Member Satya Jaech played BWV, the Dorian Fugue. Again, the discussion began with tempo. Satya set her tempo to honor the gravitas of the piece, but to still have a feeling of movement. Kraig did not disagree, but also pointed out that the tempo Satya selected was very close to ordinary tempo even though the piece is in cut time.
Kraig used this piece to talk about the concept of relaxation. On a piano, it is necessary to apply more force to get more volume, but not so on an organ. Even when playing loud, it is important to maintain good hand position and to remain relaxed.
Following the student performances, Kraig compared two harpsichord works, pointing out that their structure is similar yet performers often choose to play them at very different tempos. The session ended with a discussion of tempo changes within a piece, and how Bach’s designations such as Adagio or Allegro affect the ordinary tempo.
Our March program will feature Kraig Scott, of Walla Walla University, in a masterclass setting dedicated to the music of J. S. Bach.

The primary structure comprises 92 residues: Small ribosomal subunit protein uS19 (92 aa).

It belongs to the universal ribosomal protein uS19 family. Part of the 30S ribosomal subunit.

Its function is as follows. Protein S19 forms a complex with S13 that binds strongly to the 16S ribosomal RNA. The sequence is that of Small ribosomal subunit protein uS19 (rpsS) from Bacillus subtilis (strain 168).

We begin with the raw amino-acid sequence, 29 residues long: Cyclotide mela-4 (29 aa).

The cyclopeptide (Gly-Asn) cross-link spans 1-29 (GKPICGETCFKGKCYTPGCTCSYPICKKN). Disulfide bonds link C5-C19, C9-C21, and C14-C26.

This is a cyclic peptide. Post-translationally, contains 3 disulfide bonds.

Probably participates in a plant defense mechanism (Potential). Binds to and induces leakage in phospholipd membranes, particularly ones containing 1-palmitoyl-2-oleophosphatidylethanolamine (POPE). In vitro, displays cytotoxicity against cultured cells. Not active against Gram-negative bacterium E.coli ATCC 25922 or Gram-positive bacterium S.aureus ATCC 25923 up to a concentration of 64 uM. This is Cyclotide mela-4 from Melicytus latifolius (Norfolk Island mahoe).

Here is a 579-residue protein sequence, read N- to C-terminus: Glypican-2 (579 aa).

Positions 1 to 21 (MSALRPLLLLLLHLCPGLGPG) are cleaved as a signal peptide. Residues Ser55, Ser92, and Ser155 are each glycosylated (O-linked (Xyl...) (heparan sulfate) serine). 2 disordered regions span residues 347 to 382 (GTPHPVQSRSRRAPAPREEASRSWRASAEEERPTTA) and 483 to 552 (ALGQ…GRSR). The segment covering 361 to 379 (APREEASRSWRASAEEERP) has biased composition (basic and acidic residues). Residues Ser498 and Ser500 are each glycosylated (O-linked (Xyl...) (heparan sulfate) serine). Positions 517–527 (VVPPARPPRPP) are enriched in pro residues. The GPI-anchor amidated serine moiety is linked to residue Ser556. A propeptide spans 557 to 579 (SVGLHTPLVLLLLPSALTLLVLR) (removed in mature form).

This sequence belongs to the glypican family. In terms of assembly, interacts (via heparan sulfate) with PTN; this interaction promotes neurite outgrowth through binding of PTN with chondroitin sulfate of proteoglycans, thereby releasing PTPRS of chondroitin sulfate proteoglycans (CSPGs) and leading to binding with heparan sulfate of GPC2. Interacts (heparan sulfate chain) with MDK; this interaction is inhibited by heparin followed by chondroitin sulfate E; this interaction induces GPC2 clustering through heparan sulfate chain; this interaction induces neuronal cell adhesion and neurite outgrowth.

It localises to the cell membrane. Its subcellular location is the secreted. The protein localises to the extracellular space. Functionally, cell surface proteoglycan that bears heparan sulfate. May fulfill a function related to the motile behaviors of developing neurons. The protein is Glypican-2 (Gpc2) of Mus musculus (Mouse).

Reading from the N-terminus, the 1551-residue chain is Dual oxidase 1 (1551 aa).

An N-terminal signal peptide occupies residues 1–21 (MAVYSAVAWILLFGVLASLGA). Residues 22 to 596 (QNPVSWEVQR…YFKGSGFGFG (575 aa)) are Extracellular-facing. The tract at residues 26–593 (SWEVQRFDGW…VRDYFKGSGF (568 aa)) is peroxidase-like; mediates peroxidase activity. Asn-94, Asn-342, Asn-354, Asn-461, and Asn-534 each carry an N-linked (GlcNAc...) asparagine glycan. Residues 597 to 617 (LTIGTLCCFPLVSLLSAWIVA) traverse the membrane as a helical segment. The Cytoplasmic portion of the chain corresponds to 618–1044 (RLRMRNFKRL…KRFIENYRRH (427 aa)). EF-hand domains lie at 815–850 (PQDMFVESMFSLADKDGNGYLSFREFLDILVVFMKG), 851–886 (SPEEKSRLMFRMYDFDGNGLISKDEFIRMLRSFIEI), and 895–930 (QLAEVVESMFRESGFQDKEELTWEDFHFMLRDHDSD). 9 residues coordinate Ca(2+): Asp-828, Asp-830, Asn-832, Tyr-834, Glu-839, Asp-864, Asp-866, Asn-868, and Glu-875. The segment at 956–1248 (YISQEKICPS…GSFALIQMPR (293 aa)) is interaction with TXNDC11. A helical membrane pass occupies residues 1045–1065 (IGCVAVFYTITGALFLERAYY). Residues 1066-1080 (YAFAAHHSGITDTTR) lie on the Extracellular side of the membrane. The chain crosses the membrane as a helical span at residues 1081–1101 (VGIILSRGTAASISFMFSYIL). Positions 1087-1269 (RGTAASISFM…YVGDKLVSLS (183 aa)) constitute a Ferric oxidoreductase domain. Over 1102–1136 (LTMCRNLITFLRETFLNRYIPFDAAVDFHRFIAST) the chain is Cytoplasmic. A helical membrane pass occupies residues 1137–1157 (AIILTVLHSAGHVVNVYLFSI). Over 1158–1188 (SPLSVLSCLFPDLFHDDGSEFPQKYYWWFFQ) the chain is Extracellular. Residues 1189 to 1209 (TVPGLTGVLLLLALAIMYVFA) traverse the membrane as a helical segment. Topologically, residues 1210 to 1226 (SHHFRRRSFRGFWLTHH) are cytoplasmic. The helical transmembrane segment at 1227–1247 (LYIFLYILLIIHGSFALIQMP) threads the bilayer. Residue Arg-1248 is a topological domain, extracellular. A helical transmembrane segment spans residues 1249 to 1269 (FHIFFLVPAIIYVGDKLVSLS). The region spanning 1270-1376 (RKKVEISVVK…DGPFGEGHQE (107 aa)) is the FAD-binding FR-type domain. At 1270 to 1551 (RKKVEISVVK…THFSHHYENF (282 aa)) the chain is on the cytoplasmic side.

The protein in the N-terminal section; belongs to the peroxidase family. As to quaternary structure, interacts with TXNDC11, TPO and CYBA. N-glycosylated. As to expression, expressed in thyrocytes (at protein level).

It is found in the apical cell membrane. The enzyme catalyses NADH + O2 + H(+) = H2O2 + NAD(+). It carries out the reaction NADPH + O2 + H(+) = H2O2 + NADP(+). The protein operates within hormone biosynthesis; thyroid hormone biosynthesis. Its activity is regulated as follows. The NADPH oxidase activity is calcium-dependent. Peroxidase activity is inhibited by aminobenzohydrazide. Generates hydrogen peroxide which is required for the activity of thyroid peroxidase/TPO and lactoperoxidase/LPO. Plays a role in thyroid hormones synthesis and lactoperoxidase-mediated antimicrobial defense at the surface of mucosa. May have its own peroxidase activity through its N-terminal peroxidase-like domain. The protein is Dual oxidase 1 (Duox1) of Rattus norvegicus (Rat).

If there is a Bach piece, or a single section or a portion of a Bach piece that you would like to play, please sign up!
The calendar entry is located here. It has additional information, and a link to the signup sheet. If your email client doesn’t show you the link, just go to our main page at tacomaago.org and click on the calendar entry for the masterclass. Signing up does not require logging in; however, if you do login first, your contact information will be pre-filled in on the signup sheet.
Many church musicians lack the knowledge and skills to negotiate a fair contract with their churches. There are many reasons for this. There is an unspoken expectation that musicians should give their gifts for the glory of God, and to be focused on things like salary and benefits isn’t “spiritual”. Another reason is that most churches don’t have skilled human resources leaders who understand fair hiring practices. Many churches, currently challenged by their own financial shortfalls, are reluctant to compensate staff adequately for fear of operating in the red. For this reason, the Tacoma Chapter decided to dedicate its February program to negotiating a contract that compensates church musicians fairly and is current with state requirements.